For example, the Solomons Prime Minister Manasseh Sogavare did not attend Biden’s summit despite much outreach from the US, including a visit by US ambassador to Australia Caroline Kennedy. Vanuatu Prime Minister Sato Kilman also did not attend two weeks after he ousted Ishmael Kalsakau, who lost a no-confidence vote partly for signing a security pact with Australia. And Kiribati plans to upgrade a former World War Two airstrip with Chinese funding.
Former PIF secretary general Meg Taylor warns in a new Asia Society Policy Institute report that Pacific priorities are being usurped by great power rivalry. It specifically notes that some Australian aid spending reflects the interests of the US Indo-Pacific Strategy and says the Pacific countries should not compromise their own vision due to pressure from "the United States, China, Australia and others".
The China-Timor agreement will increase pressure on the Albanese government to find a way to process gas from the shared Timor Sea Greater Sunrise project on shore in Timor despite this being generally seen as the higher cost option than processing in Darwin. But China may also come under pressure to deliver on the project when it is pulling back from some big offshore projects due to economic problems at home.
Nevertheless, the rivalry in the Pacific came as China released a much broader approach to relations with developing countries which now buy more Chinese exports than the industrialised world. The A Global Community of Shared Future white paper reiterates the role of the Belt and Road Initiative and rebuts claims that it is causing environmental damage.
ASEAN/EAS: With the leaders of the US, China and Russia all absent, the East Asia Summit week in Jakarta was more marked by traditional Southeast Asian fence sitting over China rather than big power conflict.
The chairman’s statement from the Association of Southeast Asian Nations summit did note “concerns of some ASEAN member states on the land reclamations, activities, serious incidents in the area including actions that put the safety of persons at risk” in the South China Sea.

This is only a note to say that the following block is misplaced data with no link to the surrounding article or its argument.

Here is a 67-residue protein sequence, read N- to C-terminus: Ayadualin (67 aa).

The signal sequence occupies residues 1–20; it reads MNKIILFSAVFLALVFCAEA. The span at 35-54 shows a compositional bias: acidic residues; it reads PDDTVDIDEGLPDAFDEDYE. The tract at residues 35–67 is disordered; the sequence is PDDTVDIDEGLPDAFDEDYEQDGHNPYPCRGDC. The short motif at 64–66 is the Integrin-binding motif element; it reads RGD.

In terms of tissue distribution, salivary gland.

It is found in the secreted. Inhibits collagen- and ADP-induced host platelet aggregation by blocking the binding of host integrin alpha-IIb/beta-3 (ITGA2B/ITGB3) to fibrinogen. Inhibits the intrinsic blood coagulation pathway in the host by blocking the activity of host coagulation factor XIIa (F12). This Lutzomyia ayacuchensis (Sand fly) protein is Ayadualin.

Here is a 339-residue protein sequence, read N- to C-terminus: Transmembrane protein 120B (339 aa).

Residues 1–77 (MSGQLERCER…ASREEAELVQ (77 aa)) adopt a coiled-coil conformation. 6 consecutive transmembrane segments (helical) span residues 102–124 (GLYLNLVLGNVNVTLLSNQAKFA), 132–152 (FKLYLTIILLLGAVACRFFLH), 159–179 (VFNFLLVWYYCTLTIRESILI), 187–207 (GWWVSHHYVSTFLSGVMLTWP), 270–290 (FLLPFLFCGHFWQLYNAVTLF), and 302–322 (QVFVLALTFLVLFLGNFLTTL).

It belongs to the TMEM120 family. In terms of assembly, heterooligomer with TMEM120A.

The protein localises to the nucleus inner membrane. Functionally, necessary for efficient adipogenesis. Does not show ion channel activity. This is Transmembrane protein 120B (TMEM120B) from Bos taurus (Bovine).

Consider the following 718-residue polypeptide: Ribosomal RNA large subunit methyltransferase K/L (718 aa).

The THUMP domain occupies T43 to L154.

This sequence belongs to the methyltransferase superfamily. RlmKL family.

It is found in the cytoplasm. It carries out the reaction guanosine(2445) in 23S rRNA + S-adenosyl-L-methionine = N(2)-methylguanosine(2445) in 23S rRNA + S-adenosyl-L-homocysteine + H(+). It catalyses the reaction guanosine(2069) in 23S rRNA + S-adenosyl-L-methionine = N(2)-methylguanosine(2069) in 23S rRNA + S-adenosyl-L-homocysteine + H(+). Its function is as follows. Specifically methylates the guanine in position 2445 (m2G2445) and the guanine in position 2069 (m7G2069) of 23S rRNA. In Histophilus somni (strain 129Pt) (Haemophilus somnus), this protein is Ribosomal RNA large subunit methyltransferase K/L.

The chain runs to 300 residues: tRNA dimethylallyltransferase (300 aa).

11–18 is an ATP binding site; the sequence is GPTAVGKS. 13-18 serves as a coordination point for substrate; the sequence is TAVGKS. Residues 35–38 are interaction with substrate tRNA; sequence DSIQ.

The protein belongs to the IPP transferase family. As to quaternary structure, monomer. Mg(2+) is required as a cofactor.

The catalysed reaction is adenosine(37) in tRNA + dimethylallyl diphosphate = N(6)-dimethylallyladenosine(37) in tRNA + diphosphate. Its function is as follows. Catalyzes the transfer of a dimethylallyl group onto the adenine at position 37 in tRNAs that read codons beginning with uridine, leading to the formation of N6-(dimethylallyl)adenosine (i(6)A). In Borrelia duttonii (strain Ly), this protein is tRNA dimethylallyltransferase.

But the statement from the larger EAS did not mention the South China Sea by name and made only low-key reference to the group’s shared commitment to peace and stability, international law, freedom of navigation and the non-use of force or threat to use force against another state.
There was also no significant action towards implementing the ASEAN Five-Point Consensus on in Myanmar agreed two years ago with a statement saying the leaders were “gravely concerned by the lack of substantial progress on the implementation by the authority in Myanmar.”
A new Indonesian pioneered platform on the side of the summit pitched 93 regional projects valued at US$38 billion to outside investors as part of the group’s efforts to make itself a world growth center.
Prime Minister Anthony Albanese used the summits to launch the government’s Southeast Asia Economic Strategy to 2040 (See ASIAN NATION), focus on food security at a meeting with ASEAN leaders, and launch the second round of the $200 million Australia-Indonesia Climate and Infrastructure Partnership focused on infrastructure derisking. He met Chinese Premier Li Qiang in a substitute for a planned meeting with President Xi Jinping and also the leaders of Timor-Leste, Canada, Laos and Malaysia.
Group of 20: The world’s leading economies struggled to keep their annual forum relevant in New Delhi amid geo-political fracturing with China’s president absent for the first time.
But Indian Prime Minister Narendra Modi managed to raise his international stature ahead of an election next year by securing an unexpected joint statement at the cost of toning down criticism of India’ long-time partner Russia. And he used the meeting to enhance India’s claim to be a leader of the Global South by winning a regular seat at the G20 table for the African Union and increase pressure on rich countries for more climate change aid to poorer countries.
While the G20 statement doesn’t use the term Global South due to differences over its meaning and membership, the sequential G20 leadership by Indonesia last year, India this year and next Brazil has tilted the group rhetoric towards the developing world.